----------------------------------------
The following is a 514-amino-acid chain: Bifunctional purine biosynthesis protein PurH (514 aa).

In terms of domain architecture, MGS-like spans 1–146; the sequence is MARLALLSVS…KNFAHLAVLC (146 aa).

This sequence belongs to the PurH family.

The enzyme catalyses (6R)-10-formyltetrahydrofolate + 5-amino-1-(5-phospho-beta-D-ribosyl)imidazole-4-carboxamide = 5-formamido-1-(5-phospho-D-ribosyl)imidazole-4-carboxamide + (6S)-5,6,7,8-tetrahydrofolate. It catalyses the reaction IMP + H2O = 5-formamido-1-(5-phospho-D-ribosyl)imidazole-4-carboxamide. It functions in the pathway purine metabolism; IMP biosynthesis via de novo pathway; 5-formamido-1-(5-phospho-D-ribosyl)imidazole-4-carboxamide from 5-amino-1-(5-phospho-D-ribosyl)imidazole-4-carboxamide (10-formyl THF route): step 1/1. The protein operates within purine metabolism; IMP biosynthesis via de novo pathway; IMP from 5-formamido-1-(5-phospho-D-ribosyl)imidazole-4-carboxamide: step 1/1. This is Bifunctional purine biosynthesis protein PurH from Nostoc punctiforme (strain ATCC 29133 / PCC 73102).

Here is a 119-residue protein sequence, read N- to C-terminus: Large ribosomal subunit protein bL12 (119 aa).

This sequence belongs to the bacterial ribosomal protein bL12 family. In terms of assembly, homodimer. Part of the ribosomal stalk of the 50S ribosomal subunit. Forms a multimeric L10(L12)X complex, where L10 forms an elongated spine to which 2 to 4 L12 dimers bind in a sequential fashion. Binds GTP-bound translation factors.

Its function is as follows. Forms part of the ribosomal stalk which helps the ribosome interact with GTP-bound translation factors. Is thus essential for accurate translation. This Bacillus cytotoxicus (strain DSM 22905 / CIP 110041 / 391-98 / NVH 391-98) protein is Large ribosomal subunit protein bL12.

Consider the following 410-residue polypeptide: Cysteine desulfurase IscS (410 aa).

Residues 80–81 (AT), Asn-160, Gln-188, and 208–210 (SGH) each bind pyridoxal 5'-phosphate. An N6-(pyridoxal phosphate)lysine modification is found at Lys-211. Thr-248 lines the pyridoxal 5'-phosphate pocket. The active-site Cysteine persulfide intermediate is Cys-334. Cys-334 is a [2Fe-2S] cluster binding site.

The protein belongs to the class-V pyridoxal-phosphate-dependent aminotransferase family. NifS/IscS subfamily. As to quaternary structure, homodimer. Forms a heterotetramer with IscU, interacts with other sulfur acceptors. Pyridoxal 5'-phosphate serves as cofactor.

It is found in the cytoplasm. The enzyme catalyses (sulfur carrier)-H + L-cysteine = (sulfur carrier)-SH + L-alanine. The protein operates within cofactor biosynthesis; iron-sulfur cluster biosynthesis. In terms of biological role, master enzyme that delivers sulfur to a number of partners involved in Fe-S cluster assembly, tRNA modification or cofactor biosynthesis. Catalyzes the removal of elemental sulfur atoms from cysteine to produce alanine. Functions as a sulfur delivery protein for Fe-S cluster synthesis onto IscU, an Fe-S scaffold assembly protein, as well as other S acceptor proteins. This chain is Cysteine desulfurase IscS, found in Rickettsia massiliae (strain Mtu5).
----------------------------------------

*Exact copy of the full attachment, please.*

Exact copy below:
The following is a 514-amino-acid chain: Bifunctional purine biosynthesis protein PurH (514 aa).

In terms of domain architecture, MGS-like spans 1–146; the sequence is MARLALLSVS…KNFAHLAVLC (146 aa).

This sequence belongs to the PurH family.

The enzyme catalyses (6R)-10-formyltetrahydrofolate + 5-amino-1-(5-phospho-beta-D-ribosyl)imidazole-4-carboxamide = 5-formamido-1-(5-phospho-D-ribosyl)imidazole-4-carboxamide + (6S)-5,6,7,8-tetrahydrofolate. It catalyses the reaction IMP + H2O = 5-formamido-1-(5-phospho-D-ribosyl)imidazole-4-carboxamide. It functions in the pathway purine metabolism; IMP biosynthesis via de novo pathway; 5-formamido-1-(5-phospho-D-ribosyl)imidazole-4-carboxamide from 5-amino-1-(5-phospho-D-ribosyl)imidazole-4-carboxamide (10-formyl THF route): step 1/1. The protein operates within purine metabolism; IMP biosynthesis via de novo pathway; IMP from 5-formamido-1-(5-phospho-D-ribosyl)imidazole-4-carboxamide: step 1/1. This is Bifunctional purine biosynthesis protein PurH from Nostoc punctiforme (strain ATCC 29133 / PCC 73102).

Here is a 119-residue protein sequence, read N- to C-terminus: Large ribosomal subunit protein bL12 (119 aa).

This sequence belongs to the bacterial ribosomal protein bL12 family. In terms of assembly, homodimer. Part of the ribosomal stalk of the 50S ribosomal subunit. Forms a multimeric L10(L12)X complex, where L10 forms an elongated spine to which 2 to 4 L12 dimers bind in a sequential fashion. Binds GTP-bound translation factors.

Its function is as follows. Forms part of the ribosomal stalk which helps the ribosome interact with GTP-bound translation factors. Is thus essential for accurate translation. This Bacillus cytotoxicus (strain DSM 22905 / CIP 110041 / 391-98 / NVH 391-98) protein is Large ribosomal subunit protein bL12.

Consider the following 410-residue polypeptide: Cysteine desulfurase IscS (410 aa).

Residues 80–81 (AT), Asn-160, Gln-188, and 208–210 (SGH) each bind pyridoxal 5'-phosphate. An N6-(pyridoxal phosphate)lysine modification is found at Lys-211. Thr-248 lines the pyridoxal 5'-phosphate pocket. The active-site Cysteine persulfide intermediate is Cys-334. Cys-334 is a [2Fe-2S] cluster binding site.

The protein belongs to the class-V pyridoxal-phosphate-dependent aminotransferase family. NifS/IscS subfamily. As to quaternary structure, homodimer. Forms a heterotetramer with IscU, interacts with other sulfur acceptors. Pyridoxal 5'-phosphate serves as cofactor.

It is found in the cytoplasm. The enzyme catalyses (sulfur carrier)-H + L-cysteine = (sulfur carrier)-SH + L-alanine. The protein operates within cofactor biosynthesis; iron-sulfur cluster biosynthesis. In terms of biological role, master enzyme that delivers sulfur to a number of partners involved in Fe-S cluster assembly, tRNA modification or cofactor biosynthesis. Catalyzes the removal of elemental sulfur atoms from cysteine to produce alanine. Functions as a sulfur delivery protein for Fe-S cluster synthesis onto IscU, an Fe-S scaffold assembly protein, as well as other S acceptor proteins. This chain is Cysteine desulfurase IscS, found in Rickettsia massiliae (strain Mtu5).